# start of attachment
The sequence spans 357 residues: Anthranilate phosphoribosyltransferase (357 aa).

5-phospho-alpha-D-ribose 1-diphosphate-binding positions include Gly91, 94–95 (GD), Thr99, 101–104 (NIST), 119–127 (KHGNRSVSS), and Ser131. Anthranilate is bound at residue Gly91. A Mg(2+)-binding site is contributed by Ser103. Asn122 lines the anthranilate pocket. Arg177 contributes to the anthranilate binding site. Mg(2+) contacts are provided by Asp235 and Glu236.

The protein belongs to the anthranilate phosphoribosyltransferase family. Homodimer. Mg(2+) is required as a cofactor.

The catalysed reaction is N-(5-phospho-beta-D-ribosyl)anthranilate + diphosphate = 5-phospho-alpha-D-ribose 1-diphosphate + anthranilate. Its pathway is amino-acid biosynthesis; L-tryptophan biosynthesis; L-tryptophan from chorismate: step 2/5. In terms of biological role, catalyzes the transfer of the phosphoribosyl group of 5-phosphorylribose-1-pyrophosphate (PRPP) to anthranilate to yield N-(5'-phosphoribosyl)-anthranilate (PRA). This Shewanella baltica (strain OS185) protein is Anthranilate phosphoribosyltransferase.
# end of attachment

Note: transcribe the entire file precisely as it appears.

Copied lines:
The sequence spans 357 residues: Anthranilate phosphoribosyltransferase (357 aa).

5-phospho-alpha-D-ribose 1-diphosphate-binding positions include Gly91, 94–95 (GD), Thr99, 101–104 (NIST), 119–127 (KHGNRSVSS), and Ser131. Anthranilate is bound at residue Gly91. A Mg(2+)-binding site is contributed by Ser103. Asn122 lines the anthranilate pocket. Arg177 contributes to the anthranilate binding site. Mg(2+) contacts are provided by Asp235 and Glu236.

The protein belongs to the anthranilate phosphoribosyltransferase family. Homodimer. Mg(2+) is required as a cofactor.

The catalysed reaction is N-(5-phospho-beta-D-ribosyl)anthranilate + diphosphate = 5-phospho-alpha-D-ribose 1-diphosphate + anthranilate. Its pathway is amino-acid biosynthesis; L-tryptophan biosynthesis; L-tryptophan from chorismate: step 2/5. In terms of biological role, catalyzes the transfer of the phosphoribosyl group of 5-phosphorylribose-1-pyrophosphate (PRPP) to anthranilate to yield N-(5'-phosphoribosyl)-anthranilate (PRA). This Shewanella baltica (strain OS185) protein is Anthranilate phosphoribosyltransferase.